Henry James - 1878
The young Daisy Miller, an American on holiday with her mother on the shores of Switzerland’s Lac Leman, is one of James’s most vivid and tragic characters. Daisy’s friendship with an American gentleman, Mr. Winterbourne, and her subsequent infatuation with a passionate but impoverished Italian bring to life the great Jamesian themes of Americans abroad, innocence versus experience, and the grip of fate. As Elizabeth Hardwick writes in her Introduction, Daisy Miller “lives on, a figure out of literature who has entered history as a name, a vision.”
Kate Chopin - 1893
Today she is considered a forerunner of the feminist authors of the 20th century. This powerful little story concerns a Southern gentleman who disowns his wife because he fears she has "negro" blood. The truth makes for a dramatic ending.
The Vampyre: A Tale
John William Polidori - 1819
A young English gentleman of means, Aubrey is immediately intrigued by Lord Ruthven, the mysterious newcomer among society’s elite. His unknown origin and curious behavior tantalizes Aubrey’s imagination. But the young man soon discovers a sinister character hidden behind his new friend’s glamorous facade. When the two are set upon by bandits while traveling together in Europe, Ruthven is fatally injured. Before drawing his last breath, he makes the odd request that Aubrey keep his death and crimes secret for a year and a day. But when Ruthven resurfaces in London—making overtures toward Aubrey’s sister—Aubrey realizes this immortal fiend is a vampyre. John William Polidori’s The Vampyre is both a classic tale of gothic horror and the progenitor of the modern romantic vampire myth that has been fodder for artists ranging from Anne Rice to Alan Ball to Francis Ford Coppola. Originally published in 1819, many decades before Bram Stoker’s Dracula, and misattributed to Polidori’s friend Lord Byron, The Vampyre has kept readers up at night for nearly two hundred years.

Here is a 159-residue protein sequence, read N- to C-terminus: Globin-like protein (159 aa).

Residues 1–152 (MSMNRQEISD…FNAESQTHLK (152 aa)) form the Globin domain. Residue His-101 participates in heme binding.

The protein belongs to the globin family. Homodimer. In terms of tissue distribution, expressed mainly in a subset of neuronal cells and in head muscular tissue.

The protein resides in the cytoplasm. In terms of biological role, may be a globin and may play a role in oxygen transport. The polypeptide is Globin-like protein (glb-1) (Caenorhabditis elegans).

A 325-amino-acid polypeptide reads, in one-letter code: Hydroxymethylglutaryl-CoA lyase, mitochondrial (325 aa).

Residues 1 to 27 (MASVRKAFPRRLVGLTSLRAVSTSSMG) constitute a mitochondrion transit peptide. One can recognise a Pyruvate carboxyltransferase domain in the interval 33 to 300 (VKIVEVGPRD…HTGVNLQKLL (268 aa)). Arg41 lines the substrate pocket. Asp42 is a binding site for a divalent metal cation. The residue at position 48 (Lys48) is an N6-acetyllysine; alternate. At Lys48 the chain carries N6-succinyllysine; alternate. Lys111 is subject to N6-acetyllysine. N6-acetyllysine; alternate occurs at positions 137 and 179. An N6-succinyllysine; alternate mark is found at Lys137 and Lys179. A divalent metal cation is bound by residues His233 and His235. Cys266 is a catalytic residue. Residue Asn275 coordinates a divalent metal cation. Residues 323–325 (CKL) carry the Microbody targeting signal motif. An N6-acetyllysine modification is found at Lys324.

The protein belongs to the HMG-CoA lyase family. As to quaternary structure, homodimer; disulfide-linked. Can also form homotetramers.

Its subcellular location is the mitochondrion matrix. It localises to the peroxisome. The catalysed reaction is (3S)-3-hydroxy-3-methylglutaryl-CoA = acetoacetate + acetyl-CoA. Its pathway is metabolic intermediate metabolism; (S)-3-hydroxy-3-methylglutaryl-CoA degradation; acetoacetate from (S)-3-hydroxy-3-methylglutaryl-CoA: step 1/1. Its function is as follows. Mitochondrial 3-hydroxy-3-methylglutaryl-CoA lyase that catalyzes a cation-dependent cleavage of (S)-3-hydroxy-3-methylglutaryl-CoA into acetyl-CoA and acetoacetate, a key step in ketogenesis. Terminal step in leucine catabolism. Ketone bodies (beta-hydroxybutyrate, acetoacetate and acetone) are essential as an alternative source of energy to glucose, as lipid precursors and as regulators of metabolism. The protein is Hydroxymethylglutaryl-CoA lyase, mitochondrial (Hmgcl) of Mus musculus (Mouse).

A Lost Lady
Willa Cather - 1923
She draws her strength from that solid foundation, bringing delight and beauty to her elderly husband, to the small town of Sweet Water where they live, to the prairie land itself, and to the young narrator of her story, Neil Herbert. All are bewitched by her brilliance and grace, and all are ultimately betrayed. For Marian longs for "life on any terms," and in fulfilling herself, she loses all she loved and all who loved her. This, Willa Cather's most perfect novel, is not only a portrait of a troubling beauty, but also a haunting evocation of a noble age slipping irrevocably into the past.
Matthew Gregory Lewis - 1796
doomed to perish in tortures the most severe'Shocking, erotic and violent, The Monk is the story of Ambrosio, torn between his spiritual vows and the temptations of physical pleasure. His internal battle leads to sexual obsession, rape and murder, yet this book also contains knowing parody of its own excesses as well as social comedy. Written by Matthew Lewis when he was only nineteen, it was a ground-breaking novel in the Gothic Horror genre and spawned hundreds of imitators, drawn in by its mixture of bloodshed, sex and scandal.